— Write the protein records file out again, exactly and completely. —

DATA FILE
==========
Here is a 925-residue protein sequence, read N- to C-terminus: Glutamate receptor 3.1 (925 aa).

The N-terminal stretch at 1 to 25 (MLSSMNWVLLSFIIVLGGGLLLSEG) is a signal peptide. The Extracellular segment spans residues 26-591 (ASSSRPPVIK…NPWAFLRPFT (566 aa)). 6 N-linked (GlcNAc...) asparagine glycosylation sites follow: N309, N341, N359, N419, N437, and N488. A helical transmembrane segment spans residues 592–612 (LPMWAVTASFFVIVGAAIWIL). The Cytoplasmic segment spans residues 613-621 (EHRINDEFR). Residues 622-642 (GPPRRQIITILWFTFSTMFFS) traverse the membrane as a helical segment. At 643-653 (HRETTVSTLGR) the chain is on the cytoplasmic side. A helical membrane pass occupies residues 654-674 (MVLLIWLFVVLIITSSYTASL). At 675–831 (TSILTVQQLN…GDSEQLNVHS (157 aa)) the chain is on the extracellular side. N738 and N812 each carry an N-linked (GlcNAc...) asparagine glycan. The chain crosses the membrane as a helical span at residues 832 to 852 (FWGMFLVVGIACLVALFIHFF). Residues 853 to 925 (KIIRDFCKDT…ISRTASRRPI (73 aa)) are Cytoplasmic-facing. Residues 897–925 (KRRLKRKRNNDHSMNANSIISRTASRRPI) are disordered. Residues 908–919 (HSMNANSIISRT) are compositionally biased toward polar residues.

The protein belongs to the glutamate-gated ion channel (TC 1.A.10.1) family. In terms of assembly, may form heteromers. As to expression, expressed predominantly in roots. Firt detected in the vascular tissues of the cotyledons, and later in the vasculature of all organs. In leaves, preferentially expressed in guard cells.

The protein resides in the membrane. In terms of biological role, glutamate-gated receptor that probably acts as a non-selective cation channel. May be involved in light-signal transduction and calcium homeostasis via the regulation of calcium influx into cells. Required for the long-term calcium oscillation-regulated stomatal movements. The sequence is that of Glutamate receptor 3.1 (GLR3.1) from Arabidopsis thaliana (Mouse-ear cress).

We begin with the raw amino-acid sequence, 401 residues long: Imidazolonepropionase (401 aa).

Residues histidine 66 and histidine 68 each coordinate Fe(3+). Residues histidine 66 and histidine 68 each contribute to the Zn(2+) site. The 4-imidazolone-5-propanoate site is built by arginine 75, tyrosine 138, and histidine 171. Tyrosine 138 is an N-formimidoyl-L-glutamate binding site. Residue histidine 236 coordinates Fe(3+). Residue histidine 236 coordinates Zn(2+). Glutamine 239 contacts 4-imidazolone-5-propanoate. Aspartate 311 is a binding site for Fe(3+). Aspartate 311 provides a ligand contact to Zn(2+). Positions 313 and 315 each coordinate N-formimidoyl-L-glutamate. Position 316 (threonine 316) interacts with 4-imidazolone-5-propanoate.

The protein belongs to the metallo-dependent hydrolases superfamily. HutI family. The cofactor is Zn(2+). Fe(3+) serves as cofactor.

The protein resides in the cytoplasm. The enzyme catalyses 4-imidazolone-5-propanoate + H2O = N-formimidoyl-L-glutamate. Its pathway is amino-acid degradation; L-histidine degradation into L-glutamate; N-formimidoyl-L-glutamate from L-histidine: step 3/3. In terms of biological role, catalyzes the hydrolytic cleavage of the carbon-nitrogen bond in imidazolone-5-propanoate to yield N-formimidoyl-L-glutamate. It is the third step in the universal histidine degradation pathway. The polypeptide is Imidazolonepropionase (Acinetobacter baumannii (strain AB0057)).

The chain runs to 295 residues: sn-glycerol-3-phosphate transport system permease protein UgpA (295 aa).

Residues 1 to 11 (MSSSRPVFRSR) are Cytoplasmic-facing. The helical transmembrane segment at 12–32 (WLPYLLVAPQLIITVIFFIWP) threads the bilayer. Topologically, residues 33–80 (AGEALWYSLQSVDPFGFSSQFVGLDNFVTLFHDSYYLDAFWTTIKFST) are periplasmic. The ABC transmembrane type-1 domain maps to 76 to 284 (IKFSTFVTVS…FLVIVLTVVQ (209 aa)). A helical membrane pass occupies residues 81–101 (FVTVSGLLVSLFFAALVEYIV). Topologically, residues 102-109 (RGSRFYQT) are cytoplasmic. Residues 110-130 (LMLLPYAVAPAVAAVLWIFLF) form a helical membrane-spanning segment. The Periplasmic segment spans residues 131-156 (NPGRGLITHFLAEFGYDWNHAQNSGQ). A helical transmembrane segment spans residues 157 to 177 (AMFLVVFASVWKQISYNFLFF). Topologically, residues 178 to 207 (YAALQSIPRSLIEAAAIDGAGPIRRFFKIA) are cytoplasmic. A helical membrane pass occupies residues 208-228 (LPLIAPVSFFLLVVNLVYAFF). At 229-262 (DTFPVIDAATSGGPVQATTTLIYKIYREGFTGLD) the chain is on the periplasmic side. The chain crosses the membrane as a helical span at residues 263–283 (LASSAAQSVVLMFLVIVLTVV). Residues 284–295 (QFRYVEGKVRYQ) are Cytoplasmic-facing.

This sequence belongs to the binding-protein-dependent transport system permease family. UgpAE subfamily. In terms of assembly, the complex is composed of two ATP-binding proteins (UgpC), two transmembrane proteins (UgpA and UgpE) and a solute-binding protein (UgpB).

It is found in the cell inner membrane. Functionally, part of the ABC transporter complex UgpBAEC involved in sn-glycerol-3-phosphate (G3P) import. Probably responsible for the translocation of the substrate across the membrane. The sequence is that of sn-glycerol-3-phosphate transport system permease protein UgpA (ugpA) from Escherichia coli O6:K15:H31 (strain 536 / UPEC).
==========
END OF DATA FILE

Here is a 925-residue protein sequence, read N- to C-terminus: Glutamate receptor 3.1 (925 aa).

The N-terminal stretch at 1 to 25 (MLSSMNWVLLSFIIVLGGGLLLSEG) is a signal peptide. The Extracellular segment spans residues 26-591 (ASSSRPPVIK…NPWAFLRPFT (566 aa)). 6 N-linked (GlcNAc...) asparagine glycosylation sites follow: N309, N341, N359, N419, N437, and N488. A helical transmembrane segment spans residues 592–612 (LPMWAVTASFFVIVGAAIWIL). The Cytoplasmic segment spans residues 613-621 (EHRINDEFR). Residues 622-642 (GPPRRQIITILWFTFSTMFFS) traverse the membrane as a helical segment. At 643-653 (HRETTVSTLGR) the chain is on the cytoplasmic side. A helical membrane pass occupies residues 654-674 (MVLLIWLFVVLIITSSYTASL). At 675–831 (TSILTVQQLN…GDSEQLNVHS (157 aa)) the chain is on the extracellular side. N738 and N812 each carry an N-linked (GlcNAc...) asparagine glycan. The chain crosses the membrane as a helical span at residues 832 to 852 (FWGMFLVVGIACLVALFIHFF). Residues 853 to 925 (KIIRDFCKDT…ISRTASRRPI (73 aa)) are Cytoplasmic-facing. Residues 897–925 (KRRLKRKRNNDHSMNANSIISRTASRRPI) are disordered. Residues 908–919 (HSMNANSIISRT) are compositionally biased toward polar residues.

The protein belongs to the glutamate-gated ion channel (TC 1.A.10.1) family. In terms of assembly, may form heteromers. As to expression, expressed predominantly in roots. Firt detected in the vascular tissues of the cotyledons, and later in the vasculature of all organs. In leaves, preferentially expressed in guard cells.

The protein resides in the membrane. In terms of biological role, glutamate-gated receptor that probably acts as a non-selective cation channel. May be involved in light-signal transduction and calcium homeostasis via the regulation of calcium influx into cells. Required for the long-term calcium oscillation-regulated stomatal movements. The sequence is that of Glutamate receptor 3.1 (GLR3.1) from Arabidopsis thaliana (Mouse-ear cress).

We begin with the raw amino-acid sequence, 401 residues long: Imidazolonepropionase (401 aa).

Residues histidine 66 and histidine 68 each coordinate Fe(3+). Residues histidine 66 and histidine 68 each contribute to the Zn(2+) site. The 4-imidazolone-5-propanoate site is built by arginine 75, tyrosine 138, and histidine 171. Tyrosine 138 is an N-formimidoyl-L-glutamate binding site. Residue histidine 236 coordinates Fe(3+). Residue histidine 236 coordinates Zn(2+). Glutamine 239 contacts 4-imidazolone-5-propanoate. Aspartate 311 is a binding site for Fe(3+). Aspartate 311 provides a ligand contact to Zn(2+). Positions 313 and 315 each coordinate N-formimidoyl-L-glutamate. Position 316 (threonine 316) interacts with 4-imidazolone-5-propanoate.

The protein belongs to the metallo-dependent hydrolases superfamily. HutI family. The cofactor is Zn(2+). Fe(3+) serves as cofactor.

The protein resides in the cytoplasm. The enzyme catalyses 4-imidazolone-5-propanoate + H2O = N-formimidoyl-L-glutamate. Its pathway is amino-acid degradation; L-histidine degradation into L-glutamate; N-formimidoyl-L-glutamate from L-histidine: step 3/3. In terms of biological role, catalyzes the hydrolytic cleavage of the carbon-nitrogen bond in imidazolone-5-propanoate to yield N-formimidoyl-L-glutamate. It is the third step in the universal histidine degradation pathway. The polypeptide is Imidazolonepropionase (Acinetobacter baumannii (strain AB0057)).

The chain runs to 295 residues: sn-glycerol-3-phosphate transport system permease protein UgpA (295 aa).

Residues 1 to 11 (MSSSRPVFRSR) are Cytoplasmic-facing. The helical transmembrane segment at 12–32 (WLPYLLVAPQLIITVIFFIWP) threads the bilayer. Topologically, residues 33–80 (AGEALWYSLQSVDPFGFSSQFVGLDNFVTLFHDSYYLDAFWTTIKFST) are periplasmic. The ABC transmembrane type-1 domain maps to 76 to 284 (IKFSTFVTVS…FLVIVLTVVQ (209 aa)). A helical membrane pass occupies residues 81–101 (FVTVSGLLVSLFFAALVEYIV). Topologically, residues 102-109 (RGSRFYQT) are cytoplasmic. Residues 110-130 (LMLLPYAVAPAVAAVLWIFLF) form a helical membrane-spanning segment. The Periplasmic segment spans residues 131-156 (NPGRGLITHFLAEFGYDWNHAQNSGQ). A helical transmembrane segment spans residues 157 to 177 (AMFLVVFASVWKQISYNFLFF). Topologically, residues 178 to 207 (YAALQSIPRSLIEAAAIDGAGPIRRFFKIA) are cytoplasmic. A helical membrane pass occupies residues 208-228 (LPLIAPVSFFLLVVNLVYAFF). At 229-262 (DTFPVIDAATSGGPVQATTTLIYKIYREGFTGLD) the chain is on the periplasmic side. The chain crosses the membrane as a helical span at residues 263–283 (LASSAAQSVVLMFLVIVLTVV). Residues 284–295 (QFRYVEGKVRYQ) are Cytoplasmic-facing.

This sequence belongs to the binding-protein-dependent transport system permease family. UgpAE subfamily. In terms of assembly, the complex is composed of two ATP-binding proteins (UgpC), two transmembrane proteins (UgpA and UgpE) and a solute-binding protein (UgpB).

It is found in the cell inner membrane. Functionally, part of the ABC transporter complex UgpBAEC involved in sn-glycerol-3-phosphate (G3P) import. Probably responsible for the translocation of the substrate across the membrane. The sequence is that of sn-glycerol-3-phosphate transport system permease protein UgpA (ugpA) from Escherichia coli O6:K15:H31 (strain 536 / UPEC).